A gun rights nonprofit is suing the University of Florida and its president over policies for guns on campus.
The nonprofit, Florida Carry Inc., said UF policy violates second-amendment rights by mandating how gun owners should store guns in cars and university-owned housing, according to a complaint filed in the Eighth Judicial Circuit Court.
The lawsuit is the Port Orange-based group following through on a threat to sue public universities that didn’t change their policies by the spring semester’s start, according to the Tampa Tribune.
Prompting the change was the group’s successful suit against the University of North Florida over banning students from storing guns in vehicles. In December, an appeals court decided regulating second-amendment rights is up to the Florida Legislature, not public universities, according to the Tribune.
Other public universities, such as UNF, University of South Florida and Florida State University, got rid of their guns-in-vehicles bans or are working with Florida Carry to change their policies. UF kept its policy but added a footnote saying it would follow the recent UNF decision, according to the complaint.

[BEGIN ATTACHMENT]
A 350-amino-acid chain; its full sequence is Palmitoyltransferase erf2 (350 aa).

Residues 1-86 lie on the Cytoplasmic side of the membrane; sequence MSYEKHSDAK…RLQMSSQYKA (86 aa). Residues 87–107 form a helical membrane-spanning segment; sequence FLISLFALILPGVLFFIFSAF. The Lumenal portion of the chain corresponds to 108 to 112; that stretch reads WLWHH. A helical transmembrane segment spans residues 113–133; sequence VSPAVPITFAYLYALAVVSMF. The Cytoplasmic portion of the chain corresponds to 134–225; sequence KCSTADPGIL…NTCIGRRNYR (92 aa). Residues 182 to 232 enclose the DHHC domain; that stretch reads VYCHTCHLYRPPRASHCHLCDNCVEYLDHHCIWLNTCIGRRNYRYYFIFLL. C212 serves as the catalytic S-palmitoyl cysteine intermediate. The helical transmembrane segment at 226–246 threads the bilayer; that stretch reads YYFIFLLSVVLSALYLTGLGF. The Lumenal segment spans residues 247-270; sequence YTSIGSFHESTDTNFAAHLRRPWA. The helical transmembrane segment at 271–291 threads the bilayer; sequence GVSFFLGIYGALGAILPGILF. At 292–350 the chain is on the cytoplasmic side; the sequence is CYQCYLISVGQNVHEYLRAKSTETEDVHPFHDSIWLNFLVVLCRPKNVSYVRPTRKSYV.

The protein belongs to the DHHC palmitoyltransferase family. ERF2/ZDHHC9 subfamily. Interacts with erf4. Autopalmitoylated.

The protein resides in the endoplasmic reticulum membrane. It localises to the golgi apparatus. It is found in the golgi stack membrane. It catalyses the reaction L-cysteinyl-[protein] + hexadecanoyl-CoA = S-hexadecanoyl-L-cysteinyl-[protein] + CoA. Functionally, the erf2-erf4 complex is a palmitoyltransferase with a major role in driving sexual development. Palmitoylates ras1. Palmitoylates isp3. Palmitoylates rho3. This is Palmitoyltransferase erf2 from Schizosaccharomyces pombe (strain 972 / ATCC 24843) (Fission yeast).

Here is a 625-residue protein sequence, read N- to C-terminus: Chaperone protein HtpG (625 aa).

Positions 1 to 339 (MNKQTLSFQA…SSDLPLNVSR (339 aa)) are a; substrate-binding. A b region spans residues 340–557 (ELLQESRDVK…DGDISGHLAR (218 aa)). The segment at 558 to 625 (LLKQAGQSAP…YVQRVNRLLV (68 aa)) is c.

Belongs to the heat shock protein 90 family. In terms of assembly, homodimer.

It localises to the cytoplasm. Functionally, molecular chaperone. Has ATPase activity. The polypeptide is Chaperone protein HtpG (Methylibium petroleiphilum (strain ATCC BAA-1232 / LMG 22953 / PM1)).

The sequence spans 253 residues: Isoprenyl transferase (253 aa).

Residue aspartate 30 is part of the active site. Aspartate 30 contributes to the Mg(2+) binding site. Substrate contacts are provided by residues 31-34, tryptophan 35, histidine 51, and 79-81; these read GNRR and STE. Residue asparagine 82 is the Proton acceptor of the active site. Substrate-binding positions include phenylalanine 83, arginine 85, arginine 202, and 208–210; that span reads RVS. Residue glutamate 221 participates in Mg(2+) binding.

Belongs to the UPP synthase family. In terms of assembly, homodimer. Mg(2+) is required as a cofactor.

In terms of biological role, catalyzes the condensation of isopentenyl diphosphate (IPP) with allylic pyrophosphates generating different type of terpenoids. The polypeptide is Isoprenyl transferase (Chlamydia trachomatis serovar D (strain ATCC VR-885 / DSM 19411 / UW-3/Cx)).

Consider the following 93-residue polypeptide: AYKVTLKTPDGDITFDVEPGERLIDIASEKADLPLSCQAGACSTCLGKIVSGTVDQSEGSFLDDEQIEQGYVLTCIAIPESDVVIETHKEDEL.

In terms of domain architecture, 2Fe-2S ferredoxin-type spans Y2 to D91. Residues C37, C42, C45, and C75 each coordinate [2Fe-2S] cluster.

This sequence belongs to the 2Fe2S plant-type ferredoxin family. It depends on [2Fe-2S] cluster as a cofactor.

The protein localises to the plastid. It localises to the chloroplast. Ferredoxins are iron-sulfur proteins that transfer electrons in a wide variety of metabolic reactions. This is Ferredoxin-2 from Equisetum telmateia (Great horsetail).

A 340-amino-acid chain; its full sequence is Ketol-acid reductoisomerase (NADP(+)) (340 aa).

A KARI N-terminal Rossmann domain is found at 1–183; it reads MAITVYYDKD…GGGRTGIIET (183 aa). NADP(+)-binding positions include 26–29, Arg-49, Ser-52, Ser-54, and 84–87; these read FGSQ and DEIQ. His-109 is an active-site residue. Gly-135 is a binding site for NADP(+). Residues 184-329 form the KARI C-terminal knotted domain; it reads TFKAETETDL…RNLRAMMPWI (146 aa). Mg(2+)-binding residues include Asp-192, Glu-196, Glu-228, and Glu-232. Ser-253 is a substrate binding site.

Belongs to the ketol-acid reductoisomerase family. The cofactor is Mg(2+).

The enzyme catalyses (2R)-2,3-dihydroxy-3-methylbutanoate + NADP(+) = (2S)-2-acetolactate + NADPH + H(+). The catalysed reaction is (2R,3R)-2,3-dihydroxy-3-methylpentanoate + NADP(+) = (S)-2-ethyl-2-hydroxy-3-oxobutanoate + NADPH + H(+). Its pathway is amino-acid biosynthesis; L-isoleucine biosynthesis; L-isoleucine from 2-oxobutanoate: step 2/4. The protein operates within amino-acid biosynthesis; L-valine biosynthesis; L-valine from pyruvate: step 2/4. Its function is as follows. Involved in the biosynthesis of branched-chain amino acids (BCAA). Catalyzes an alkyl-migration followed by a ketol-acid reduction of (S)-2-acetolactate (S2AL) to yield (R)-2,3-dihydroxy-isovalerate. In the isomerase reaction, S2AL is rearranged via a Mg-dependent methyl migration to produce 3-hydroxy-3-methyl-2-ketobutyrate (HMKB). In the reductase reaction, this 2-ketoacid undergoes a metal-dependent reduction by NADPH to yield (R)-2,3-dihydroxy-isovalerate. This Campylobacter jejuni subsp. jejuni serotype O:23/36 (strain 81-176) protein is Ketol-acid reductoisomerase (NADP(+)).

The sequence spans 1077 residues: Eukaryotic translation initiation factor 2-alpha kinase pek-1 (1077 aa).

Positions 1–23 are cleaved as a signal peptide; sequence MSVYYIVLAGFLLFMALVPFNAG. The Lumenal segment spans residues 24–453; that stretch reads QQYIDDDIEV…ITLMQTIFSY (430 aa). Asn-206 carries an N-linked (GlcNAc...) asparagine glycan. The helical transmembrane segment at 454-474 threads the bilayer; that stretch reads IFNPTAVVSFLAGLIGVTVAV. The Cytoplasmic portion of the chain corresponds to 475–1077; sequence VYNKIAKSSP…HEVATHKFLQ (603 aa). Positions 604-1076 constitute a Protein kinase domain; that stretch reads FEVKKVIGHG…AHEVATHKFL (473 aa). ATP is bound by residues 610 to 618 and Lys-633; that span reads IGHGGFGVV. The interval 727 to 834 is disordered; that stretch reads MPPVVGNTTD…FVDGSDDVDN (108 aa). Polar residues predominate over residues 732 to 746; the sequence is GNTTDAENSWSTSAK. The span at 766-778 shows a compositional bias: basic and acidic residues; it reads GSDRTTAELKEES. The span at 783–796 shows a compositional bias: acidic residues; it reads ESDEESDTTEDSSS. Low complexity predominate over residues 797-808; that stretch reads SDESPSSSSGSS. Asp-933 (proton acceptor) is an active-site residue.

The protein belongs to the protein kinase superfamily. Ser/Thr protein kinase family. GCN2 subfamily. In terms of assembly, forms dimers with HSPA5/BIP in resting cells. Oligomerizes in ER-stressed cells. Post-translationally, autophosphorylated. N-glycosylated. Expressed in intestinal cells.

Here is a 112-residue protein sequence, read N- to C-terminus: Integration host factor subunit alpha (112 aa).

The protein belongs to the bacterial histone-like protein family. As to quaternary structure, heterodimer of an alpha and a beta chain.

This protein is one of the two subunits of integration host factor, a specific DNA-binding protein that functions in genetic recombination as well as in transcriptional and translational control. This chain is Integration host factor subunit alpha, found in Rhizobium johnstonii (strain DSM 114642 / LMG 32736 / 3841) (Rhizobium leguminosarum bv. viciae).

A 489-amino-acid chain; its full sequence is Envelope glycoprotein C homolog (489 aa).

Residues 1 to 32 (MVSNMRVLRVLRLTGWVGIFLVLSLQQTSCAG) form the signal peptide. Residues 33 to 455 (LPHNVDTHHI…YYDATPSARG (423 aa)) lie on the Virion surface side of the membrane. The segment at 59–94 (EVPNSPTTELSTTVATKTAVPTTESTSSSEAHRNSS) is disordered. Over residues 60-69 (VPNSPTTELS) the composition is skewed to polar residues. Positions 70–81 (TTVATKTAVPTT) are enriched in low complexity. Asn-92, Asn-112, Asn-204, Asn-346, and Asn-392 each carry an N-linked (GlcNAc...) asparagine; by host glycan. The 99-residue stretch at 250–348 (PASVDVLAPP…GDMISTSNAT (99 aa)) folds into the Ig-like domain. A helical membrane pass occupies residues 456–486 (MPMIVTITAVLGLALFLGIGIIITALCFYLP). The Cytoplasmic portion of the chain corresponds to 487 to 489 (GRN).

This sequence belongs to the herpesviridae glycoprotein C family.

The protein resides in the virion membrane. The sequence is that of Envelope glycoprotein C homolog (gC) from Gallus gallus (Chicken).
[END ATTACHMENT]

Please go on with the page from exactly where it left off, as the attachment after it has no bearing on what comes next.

This footnote isn’t good enough, Florida Carry’s executive director Sean Caranna said in a phone interview.
Its wording suggests UF allows only guns securely held in vehicles on campus, potentially banning long guns such as shotguns and rifles that can’t fit in a glove compartment, he said.
The group is going further with this lawsuit to challenge UF’s ban on guns in university-owned housing. While privately owned housing complexes can and have banned guns from apartments, universities are publicly owned and infringe on residents’ rights, Caranna said.
Targeting this new policy is a “natural evolution” from the guns-in-vehicles win, he said.
“Far too often, we see crime happening in student and faculty housing,” he said.
“This current state of regulation the university has put in place does nothing except ensure the residents of university housing are left with no effective means to defend themselves against a potential attacker.”
As of Saturday evening, the university hadn’t been served with the suit, UF spokeswoman Janine Sikes said in a phone interview.
The university is complying with the recent court decision and was surprised by the group’s lawsuit, Sikes said in a statement.
“They didn’t object to the steps we have taken to comply with the court’s decision, and they never raised the issue of guns in the home, which was not the subject of the court’s decision,” she said.
Florida Carry is involved in other litigation, including a lawsuit with Citrus County, its sheriff and two sheriff’s officers.
Filed in July, the suit alleges a deputy went unpunished after he arrested a man in 2009 for carrying a gun despite the man’s concealed carry license, according to a Florida Carry release.
Misdemeanor charges against the man were dropped after video of the incident was uploaded online.
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